Dorri Partain

A handy book that fits in your hand, this student handbook from the archives of the Northeast High School’s Alumni Room offers a glimpse of the early days of education in Kansas City.

Compiled and edited by the Student Council, Volume V was published in 1933, with student Donald Kerr as chairman of the Handbook Committee and mathematics instructor Eva L. Packard as the advisor.

The preface explains the purpose of the handbook that “offers to the pupils a comprehensive outline and description of the academic courses and activities available in Northeast.”

The foreword was written by principal A.T. Chapin and artist Henry Zahn, class of 1930, explained the significance of the school emblem, a viking long boat, that he designed for the cover.

“The vikings are known to be men of strength not only in war but also in wisdom. So is Northeast Senior High a strong school, not only in sports but also in learning… As the vikings explored the northern seas, so does Northeast explore the great sea of wisdom.”

The 80-page index card-sized booklet contains a complete list of school honors from 1914-1932, class descriptions, societies and clubs, sports, the school song “Thou Dear Northeast,” and school cheers, along with a long-forgotten school creed: “To Northeast High School, I pledge my loyalty and allegiance. I shall live for my school with honor in both word and act. I shall give the fullest of my strength, the best of my thought, the truest of my conscience, and the whole of my spirit. In victory or defeat, I will keep the faith.”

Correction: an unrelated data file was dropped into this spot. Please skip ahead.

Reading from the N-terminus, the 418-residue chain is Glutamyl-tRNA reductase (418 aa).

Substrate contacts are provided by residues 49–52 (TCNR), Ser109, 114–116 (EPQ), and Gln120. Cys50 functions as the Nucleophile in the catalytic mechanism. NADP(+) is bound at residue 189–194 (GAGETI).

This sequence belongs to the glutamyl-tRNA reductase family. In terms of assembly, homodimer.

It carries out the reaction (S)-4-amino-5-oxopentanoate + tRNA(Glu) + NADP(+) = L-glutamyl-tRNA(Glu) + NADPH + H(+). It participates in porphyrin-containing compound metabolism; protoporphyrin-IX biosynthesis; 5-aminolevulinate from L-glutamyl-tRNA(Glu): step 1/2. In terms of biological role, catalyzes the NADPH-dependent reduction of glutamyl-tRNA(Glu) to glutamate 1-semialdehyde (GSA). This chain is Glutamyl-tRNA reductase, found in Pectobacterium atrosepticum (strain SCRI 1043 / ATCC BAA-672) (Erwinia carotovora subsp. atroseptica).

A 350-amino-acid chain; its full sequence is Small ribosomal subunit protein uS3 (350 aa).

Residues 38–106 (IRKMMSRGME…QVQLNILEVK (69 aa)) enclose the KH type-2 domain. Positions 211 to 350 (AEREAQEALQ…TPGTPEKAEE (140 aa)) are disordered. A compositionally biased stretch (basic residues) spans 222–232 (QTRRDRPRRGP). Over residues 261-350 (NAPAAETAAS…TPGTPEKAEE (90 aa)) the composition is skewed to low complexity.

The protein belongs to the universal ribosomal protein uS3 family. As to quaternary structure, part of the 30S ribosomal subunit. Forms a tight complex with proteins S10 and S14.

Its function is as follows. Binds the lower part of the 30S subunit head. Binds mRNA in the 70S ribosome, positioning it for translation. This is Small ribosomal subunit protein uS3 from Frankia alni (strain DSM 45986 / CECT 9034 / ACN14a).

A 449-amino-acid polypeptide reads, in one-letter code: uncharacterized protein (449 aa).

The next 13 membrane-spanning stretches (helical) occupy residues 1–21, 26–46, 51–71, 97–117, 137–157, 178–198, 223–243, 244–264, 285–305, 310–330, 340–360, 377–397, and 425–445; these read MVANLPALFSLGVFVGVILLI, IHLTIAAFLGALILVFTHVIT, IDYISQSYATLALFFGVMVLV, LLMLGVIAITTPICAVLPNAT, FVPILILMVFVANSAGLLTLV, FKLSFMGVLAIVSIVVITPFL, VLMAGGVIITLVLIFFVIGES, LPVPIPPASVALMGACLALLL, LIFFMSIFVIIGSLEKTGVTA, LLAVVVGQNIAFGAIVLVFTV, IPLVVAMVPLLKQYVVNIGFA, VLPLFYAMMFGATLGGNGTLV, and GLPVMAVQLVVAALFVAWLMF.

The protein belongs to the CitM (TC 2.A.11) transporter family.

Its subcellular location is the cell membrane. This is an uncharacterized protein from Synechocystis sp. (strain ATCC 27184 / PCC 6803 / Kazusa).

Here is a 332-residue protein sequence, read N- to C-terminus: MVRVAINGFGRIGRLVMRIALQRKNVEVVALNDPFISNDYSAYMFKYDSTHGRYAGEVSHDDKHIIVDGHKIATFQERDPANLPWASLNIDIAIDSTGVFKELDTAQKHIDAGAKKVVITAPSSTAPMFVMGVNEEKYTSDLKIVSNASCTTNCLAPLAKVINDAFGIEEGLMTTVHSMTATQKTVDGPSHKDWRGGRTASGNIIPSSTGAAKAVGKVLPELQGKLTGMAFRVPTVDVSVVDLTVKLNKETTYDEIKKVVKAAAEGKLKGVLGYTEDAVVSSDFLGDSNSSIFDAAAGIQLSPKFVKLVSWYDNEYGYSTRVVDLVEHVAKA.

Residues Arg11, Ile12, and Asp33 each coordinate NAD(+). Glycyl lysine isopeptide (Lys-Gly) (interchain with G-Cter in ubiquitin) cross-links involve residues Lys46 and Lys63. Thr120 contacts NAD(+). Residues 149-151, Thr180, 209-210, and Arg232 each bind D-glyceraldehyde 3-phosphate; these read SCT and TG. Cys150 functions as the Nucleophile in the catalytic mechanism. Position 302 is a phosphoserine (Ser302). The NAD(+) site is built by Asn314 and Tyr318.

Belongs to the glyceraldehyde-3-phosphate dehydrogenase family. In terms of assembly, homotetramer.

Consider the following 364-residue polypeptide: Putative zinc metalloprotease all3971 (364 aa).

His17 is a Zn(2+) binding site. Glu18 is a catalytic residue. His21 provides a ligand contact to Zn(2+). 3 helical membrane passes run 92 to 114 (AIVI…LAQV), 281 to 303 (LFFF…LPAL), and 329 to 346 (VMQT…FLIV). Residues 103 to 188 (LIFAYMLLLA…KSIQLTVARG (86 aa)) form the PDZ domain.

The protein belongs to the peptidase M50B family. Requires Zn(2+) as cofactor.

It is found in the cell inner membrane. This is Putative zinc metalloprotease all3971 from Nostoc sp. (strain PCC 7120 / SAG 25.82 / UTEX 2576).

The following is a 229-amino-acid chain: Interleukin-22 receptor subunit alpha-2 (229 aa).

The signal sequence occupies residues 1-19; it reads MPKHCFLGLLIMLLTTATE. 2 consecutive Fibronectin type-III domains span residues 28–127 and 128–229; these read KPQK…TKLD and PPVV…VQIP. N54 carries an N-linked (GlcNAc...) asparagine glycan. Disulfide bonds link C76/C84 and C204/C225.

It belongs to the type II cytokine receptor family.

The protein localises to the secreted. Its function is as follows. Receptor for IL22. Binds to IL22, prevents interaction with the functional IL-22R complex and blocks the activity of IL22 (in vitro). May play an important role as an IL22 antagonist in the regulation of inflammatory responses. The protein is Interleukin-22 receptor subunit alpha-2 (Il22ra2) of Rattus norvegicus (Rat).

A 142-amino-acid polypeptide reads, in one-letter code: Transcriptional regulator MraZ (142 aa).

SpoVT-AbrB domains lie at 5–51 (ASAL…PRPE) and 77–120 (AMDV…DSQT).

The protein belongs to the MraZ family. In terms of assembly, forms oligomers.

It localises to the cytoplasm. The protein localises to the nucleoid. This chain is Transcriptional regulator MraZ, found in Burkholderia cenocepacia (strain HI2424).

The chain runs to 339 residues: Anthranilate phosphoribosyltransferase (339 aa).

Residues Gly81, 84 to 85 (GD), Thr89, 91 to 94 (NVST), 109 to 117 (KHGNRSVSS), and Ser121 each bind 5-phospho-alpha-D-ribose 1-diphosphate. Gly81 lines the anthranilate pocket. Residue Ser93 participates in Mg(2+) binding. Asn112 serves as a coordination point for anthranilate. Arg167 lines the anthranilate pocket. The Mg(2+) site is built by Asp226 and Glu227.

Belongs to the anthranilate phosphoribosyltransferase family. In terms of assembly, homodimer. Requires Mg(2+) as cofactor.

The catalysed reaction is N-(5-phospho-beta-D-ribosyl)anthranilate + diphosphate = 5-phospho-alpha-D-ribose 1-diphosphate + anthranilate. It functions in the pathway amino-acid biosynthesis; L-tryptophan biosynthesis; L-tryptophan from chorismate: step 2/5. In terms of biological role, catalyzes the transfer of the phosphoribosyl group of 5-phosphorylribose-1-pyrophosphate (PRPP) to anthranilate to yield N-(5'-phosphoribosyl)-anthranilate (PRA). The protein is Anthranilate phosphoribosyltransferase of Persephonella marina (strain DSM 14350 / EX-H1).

Along with rules, regulations, and requirements for graduation, the handbook describes how students should navigate the staircases between classes, with one side used exclusively for ascending and the opposite for descending and states, “The northeast stairs are exclusively for the boys and the southeast are for the girls.”

The signature on the front cover reads G.W. Davis and the inside back cover indicates the book was produced by the Northeast High School Printing Department, which produced all the school’s printed materials, including a weekly newspaper. Davis was the vice principal from 1928 to 1954.